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Comment: Grandfathered In (Score 1) 121

by Wingit (#35016396) Attached to: Loophole Means Unlimited Data For AT&T iPhone

Yes, My plan with AT&T has be "grandfathered" in. I barely use their bare bones "less than 3G" where I live, I have wifi most everywhere I go so I don't impact their network much unless I am out of town. Still, if you became an AT&T customer at the right time and don't change your contract, you have unlimited 3G, 4G and previous access in an unlimited contract. AT&T has not earned my loyalty, but I will ride it out and see if they catch up or just remain a follower. They just sent me info on a GPS navigational app that costs ten dollars per month. ooh. Really?

Comment: You Have a computer in your pocket (Score 1) 304

by Wingit (#34923060) Attached to: Encrypt Your Smartphone — Or Else

The computer in your pocket deserves the same respect as any other. A simple password to access it will block the the same person that you invite into your house and use your bathroom with permission while you expect them to to not look in your medicine cabinet. Even worse, you can loose that phone. If you do not safeguard the location of your phone, consider having a second phone on occasion and use call forwarding, Do not save anything you do not wish to share on your person. Security in layers must be applied to smartphone usage behavior and if you don't know a little about that, consider asking a technical person that does. If a person has access to your smartphone and you have unprotected access to your email, it will take seconds for them to browse your email accounts that are not even associated with your phone. I am not paranoid, but you must consider that loss of your phone may grant access to any email or accounts that that you access regularly with your phone.

This is not news, but the limits related to abusing this ability have not been fully tested in the courts and I don't want to be the test case.

Comment: Re:Quoting Homer (Score 1) 586

by Wingit (#34672912) Attached to: Once-Darling Ethanol Losing Friends In High Places

I live in Wisconsin where 10% ethanol blends and and non-ethanol gasoline are both available. I try to make informed decisions and use some of each depending on the application and, frankly, the cost. I think the jury is out for using corn-based ethanol in fuel for engines. The energy used to produce it is far to high and I doubt it is locally blended to reduce the transportation costs, but I remain a bit open-minded. Technology and time can create new solutions, but if the unknowing force it upon us before it makes sense, it seems to be good dollars thrown at a dream. We can grow corn in the US. We know that. It should not need subsidies. It is food. People can eat it without high fructose corn sugar being the reason. The cellular waste is rarely waste, but perhaps not utilized as well as possible. It makes wonderful worm food and worms create great soil once they have eaten enough of it. The process of making ethanol seems like it is missing the point all too often.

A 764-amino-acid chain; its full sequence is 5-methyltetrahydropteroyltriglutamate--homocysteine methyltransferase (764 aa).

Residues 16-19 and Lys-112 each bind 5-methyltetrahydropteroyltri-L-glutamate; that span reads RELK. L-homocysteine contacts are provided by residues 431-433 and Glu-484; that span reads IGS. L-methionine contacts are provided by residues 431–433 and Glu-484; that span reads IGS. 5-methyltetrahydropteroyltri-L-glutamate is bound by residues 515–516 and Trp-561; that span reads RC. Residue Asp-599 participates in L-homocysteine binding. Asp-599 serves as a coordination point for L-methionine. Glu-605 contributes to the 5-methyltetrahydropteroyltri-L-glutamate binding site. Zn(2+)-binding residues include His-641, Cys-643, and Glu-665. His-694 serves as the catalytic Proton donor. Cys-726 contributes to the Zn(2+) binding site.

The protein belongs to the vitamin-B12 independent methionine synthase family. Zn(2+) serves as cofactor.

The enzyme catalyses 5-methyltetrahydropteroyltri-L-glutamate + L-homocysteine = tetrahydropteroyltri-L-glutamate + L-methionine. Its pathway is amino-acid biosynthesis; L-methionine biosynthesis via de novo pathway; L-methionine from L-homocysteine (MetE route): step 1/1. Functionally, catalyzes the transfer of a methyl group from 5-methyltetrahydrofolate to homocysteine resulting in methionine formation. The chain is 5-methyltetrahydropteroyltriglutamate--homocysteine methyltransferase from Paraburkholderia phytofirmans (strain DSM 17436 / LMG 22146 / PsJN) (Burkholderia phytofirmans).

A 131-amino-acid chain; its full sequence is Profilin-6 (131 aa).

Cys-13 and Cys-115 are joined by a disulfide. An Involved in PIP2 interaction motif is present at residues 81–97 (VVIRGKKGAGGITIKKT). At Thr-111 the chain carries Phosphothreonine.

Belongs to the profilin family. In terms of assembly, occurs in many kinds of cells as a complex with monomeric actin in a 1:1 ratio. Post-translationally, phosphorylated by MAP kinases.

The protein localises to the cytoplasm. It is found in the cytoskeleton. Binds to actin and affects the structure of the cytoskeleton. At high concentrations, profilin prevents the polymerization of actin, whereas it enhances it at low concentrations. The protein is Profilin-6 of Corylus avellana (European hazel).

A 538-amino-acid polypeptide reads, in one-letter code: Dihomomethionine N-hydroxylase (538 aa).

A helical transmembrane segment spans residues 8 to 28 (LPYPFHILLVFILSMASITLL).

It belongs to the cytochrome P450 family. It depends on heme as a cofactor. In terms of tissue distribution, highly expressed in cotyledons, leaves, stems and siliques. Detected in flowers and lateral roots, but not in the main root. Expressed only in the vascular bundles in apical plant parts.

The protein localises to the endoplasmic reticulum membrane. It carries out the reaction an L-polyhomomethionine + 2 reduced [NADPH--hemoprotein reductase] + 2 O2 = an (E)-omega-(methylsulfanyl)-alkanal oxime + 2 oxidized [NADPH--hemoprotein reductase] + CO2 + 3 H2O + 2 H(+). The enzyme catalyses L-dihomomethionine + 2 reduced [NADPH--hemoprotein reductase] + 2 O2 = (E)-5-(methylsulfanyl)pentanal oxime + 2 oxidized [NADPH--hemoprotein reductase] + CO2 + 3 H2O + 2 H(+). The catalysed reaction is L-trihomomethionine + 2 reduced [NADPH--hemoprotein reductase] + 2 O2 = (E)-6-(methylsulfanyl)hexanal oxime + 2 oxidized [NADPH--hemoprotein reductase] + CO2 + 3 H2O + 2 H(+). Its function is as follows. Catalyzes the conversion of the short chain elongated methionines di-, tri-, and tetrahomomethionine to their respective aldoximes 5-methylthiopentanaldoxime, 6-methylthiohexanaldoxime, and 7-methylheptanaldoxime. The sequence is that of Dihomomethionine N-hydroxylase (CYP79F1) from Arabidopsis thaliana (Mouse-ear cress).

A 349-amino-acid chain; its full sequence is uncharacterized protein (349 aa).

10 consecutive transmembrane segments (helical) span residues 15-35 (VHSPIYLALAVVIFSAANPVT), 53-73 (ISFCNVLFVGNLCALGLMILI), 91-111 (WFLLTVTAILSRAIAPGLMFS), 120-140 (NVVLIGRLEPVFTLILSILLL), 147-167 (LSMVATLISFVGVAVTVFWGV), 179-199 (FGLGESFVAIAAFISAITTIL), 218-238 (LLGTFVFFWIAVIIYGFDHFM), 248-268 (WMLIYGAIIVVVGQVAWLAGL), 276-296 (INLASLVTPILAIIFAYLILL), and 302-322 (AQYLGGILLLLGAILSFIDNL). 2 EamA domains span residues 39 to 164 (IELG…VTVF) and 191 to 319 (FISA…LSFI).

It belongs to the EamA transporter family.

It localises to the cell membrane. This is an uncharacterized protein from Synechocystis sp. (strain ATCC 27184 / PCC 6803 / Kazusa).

Comment: Pure Research is Not Dead (Score 4, Insightful) 174

by Wingit (#34648436) Attached to: 8-Year-Olds Publish Scientific Bee Study

Brilliant work and pure science for the sake of science. It is not earth shattering news, but is exactly what science is meant to bring to the human experience. The life of the children involved is forever changed. Now some of them will go on to discover more things that are right under our nose and write about it intelligently. Few will care but, in the end, we all benefit.

PlayStation (Games)

Split Screen Co-op Is Dying 362

Posted by Soulskill
from the just-like-lan-parties dept.
kube00 writes "Split-screen co-op and local multiplayer are becoming things of the past. What happened to cramming a bunch of gamers into a room with two TVs and doing a system link match in Halo? Where have the all-night GoldenEye matches gone? Like the arcades of gamers' youth, the local multiplayer and co-op bonding experience has been replaced with individual gamers and a network."

Comment: Re:A subset of PDF files? (Score 1) 179

by Wingit (#34401582) Attached to: Aussie Government Gives PDF the Thumbs Down

Yes! I don't always want the slow rendering of a pdf. I want content. One format of convenience for the publisher should work for those of us that want the content. I avoid pdf files on a regular basis because a simple html file will work for many things. The overhead and long pause for a less-than-usable pdf is silly much of the time.

Without life, Biology itself would be impossible.

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